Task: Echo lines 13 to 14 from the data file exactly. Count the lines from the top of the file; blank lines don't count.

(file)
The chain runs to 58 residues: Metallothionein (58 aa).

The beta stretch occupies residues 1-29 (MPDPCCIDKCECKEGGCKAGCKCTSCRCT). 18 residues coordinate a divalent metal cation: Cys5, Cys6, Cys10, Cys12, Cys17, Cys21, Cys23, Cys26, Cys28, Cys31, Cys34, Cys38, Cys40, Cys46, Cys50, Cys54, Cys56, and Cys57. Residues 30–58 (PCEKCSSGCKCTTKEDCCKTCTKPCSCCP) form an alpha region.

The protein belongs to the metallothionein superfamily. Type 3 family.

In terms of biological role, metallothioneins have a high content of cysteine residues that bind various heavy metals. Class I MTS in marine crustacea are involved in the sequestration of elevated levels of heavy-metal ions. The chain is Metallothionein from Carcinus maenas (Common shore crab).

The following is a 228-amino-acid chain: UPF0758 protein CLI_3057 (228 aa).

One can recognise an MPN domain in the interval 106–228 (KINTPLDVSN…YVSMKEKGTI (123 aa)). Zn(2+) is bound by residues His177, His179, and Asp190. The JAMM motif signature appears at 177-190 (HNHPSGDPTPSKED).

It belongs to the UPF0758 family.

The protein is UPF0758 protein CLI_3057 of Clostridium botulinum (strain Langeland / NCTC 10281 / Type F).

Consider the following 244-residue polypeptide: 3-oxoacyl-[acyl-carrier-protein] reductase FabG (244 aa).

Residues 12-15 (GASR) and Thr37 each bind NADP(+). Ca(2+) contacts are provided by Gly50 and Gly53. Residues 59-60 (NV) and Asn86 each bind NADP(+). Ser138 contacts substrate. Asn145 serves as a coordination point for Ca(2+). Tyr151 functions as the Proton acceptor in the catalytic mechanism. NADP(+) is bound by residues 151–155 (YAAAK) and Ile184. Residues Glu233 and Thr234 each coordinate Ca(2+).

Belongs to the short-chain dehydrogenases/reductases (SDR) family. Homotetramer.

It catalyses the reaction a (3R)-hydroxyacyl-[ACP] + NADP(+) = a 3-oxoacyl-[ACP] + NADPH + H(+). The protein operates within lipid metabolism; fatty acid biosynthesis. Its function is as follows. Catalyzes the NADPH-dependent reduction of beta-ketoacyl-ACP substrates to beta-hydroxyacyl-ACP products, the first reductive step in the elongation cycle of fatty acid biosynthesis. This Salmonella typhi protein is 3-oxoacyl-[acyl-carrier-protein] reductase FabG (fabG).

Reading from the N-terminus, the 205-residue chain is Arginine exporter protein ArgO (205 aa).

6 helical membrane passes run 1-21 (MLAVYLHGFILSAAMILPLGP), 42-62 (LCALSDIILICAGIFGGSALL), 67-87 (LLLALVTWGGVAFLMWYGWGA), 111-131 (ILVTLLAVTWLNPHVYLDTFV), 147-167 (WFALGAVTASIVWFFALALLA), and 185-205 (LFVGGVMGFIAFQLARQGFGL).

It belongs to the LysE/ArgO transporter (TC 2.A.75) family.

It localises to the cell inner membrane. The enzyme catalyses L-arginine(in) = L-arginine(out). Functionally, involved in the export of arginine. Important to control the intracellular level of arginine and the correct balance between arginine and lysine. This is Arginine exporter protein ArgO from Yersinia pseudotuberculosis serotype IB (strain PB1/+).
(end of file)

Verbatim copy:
Reading from the N-terminus, the 205-residue chain is Arginine exporter protein ArgO (205 aa).

6 helical membrane passes run 1-21 (MLAVYLHGFILSAAMILPLGP), 42-62 (LCALSDIILICAGIFGGSALL), 67-87 (LLLALVTWGGVAFLMWYGWGA), 111-131 (ILVTLLAVTWLNPHVYLDTFV), 147-167 (WFALGAVTASIVWFFALALLA), and 185-205 (LFVGGVMGFIAFQLARQGFGL).